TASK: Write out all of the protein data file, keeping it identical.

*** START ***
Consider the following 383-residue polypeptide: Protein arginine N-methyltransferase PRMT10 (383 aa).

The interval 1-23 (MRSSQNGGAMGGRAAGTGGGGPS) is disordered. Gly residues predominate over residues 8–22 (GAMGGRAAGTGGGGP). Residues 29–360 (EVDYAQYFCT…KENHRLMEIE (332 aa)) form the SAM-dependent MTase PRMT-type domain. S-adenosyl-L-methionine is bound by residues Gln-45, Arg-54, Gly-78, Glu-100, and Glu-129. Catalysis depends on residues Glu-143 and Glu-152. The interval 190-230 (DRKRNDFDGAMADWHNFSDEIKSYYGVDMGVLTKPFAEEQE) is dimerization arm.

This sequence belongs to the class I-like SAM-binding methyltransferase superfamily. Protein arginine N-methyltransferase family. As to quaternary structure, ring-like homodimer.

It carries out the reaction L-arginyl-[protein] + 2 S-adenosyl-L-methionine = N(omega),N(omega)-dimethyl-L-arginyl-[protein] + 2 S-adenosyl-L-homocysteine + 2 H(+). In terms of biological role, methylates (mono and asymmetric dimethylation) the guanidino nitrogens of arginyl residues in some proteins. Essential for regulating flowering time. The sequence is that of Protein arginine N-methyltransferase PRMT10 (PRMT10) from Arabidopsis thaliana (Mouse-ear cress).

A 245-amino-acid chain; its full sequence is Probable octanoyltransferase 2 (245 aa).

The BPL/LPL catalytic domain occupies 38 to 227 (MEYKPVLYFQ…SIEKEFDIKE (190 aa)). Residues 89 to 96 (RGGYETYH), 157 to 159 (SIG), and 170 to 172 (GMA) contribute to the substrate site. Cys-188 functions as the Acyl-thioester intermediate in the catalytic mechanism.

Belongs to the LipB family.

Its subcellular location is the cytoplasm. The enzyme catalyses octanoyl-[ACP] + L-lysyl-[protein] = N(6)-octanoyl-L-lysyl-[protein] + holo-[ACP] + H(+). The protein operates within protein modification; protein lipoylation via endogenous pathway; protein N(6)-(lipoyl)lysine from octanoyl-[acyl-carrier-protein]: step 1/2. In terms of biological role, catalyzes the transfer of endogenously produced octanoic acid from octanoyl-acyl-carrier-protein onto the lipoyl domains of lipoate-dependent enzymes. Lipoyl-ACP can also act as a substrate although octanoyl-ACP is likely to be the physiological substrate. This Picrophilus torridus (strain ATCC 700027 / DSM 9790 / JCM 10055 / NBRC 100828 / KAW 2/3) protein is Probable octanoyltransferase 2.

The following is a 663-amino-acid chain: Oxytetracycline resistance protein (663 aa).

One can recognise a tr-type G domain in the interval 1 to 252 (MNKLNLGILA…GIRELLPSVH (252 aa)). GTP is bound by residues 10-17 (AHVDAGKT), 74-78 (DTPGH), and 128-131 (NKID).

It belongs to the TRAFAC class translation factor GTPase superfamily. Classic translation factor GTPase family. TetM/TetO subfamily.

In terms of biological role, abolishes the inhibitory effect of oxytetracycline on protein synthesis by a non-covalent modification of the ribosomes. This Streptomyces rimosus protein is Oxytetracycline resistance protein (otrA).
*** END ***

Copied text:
Consider the following 383-residue polypeptide: Protein arginine N-methyltransferase PRMT10 (383 aa).

The interval 1-23 (MRSSQNGGAMGGRAAGTGGGGPS) is disordered. Gly residues predominate over residues 8–22 (GAMGGRAAGTGGGGP). Residues 29–360 (EVDYAQYFCT…KENHRLMEIE (332 aa)) form the SAM-dependent MTase PRMT-type domain. S-adenosyl-L-methionine is bound by residues Gln-45, Arg-54, Gly-78, Glu-100, and Glu-129. Catalysis depends on residues Glu-143 and Glu-152. The interval 190-230 (DRKRNDFDGAMADWHNFSDEIKSYYGVDMGVLTKPFAEEQE) is dimerization arm.

This sequence belongs to the class I-like SAM-binding methyltransferase superfamily. Protein arginine N-methyltransferase family. As to quaternary structure, ring-like homodimer.

It carries out the reaction L-arginyl-[protein] + 2 S-adenosyl-L-methionine = N(omega),N(omega)-dimethyl-L-arginyl-[protein] + 2 S-adenosyl-L-homocysteine + 2 H(+). In terms of biological role, methylates (mono and asymmetric dimethylation) the guanidino nitrogens of arginyl residues in some proteins. Essential for regulating flowering time. The sequence is that of Protein arginine N-methyltransferase PRMT10 (PRMT10) from Arabidopsis thaliana (Mouse-ear cress).

A 245-amino-acid chain; its full sequence is Probable octanoyltransferase 2 (245 aa).

The BPL/LPL catalytic domain occupies 38 to 227 (MEYKPVLYFQ…SIEKEFDIKE (190 aa)). Residues 89 to 96 (RGGYETYH), 157 to 159 (SIG), and 170 to 172 (GMA) contribute to the substrate site. Cys-188 functions as the Acyl-thioester intermediate in the catalytic mechanism.

Belongs to the LipB family.

Its subcellular location is the cytoplasm. The enzyme catalyses octanoyl-[ACP] + L-lysyl-[protein] = N(6)-octanoyl-L-lysyl-[protein] + holo-[ACP] + H(+). The protein operates within protein modification; protein lipoylation via endogenous pathway; protein N(6)-(lipoyl)lysine from octanoyl-[acyl-carrier-protein]: step 1/2. In terms of biological role, catalyzes the transfer of endogenously produced octanoic acid from octanoyl-acyl-carrier-protein onto the lipoyl domains of lipoate-dependent enzymes. Lipoyl-ACP can also act as a substrate although octanoyl-ACP is likely to be the physiological substrate. This Picrophilus torridus (strain ATCC 700027 / DSM 9790 / JCM 10055 / NBRC 100828 / KAW 2/3) protein is Probable octanoyltransferase 2.

The following is a 663-amino-acid chain: Oxytetracycline resistance protein (663 aa).

One can recognise a tr-type G domain in the interval 1 to 252 (MNKLNLGILA…GIRELLPSVH (252 aa)). GTP is bound by residues 10-17 (AHVDAGKT), 74-78 (DTPGH), and 128-131 (NKID).

It belongs to the TRAFAC class translation factor GTPase superfamily. Classic translation factor GTPase family. TetM/TetO subfamily.

In terms of biological role, abolishes the inhibitory effect of oxytetracycline on protein synthesis by a non-covalent modification of the ribosomes. This Streptomyces rimosus protein is Oxytetracycline resistance protein (otrA).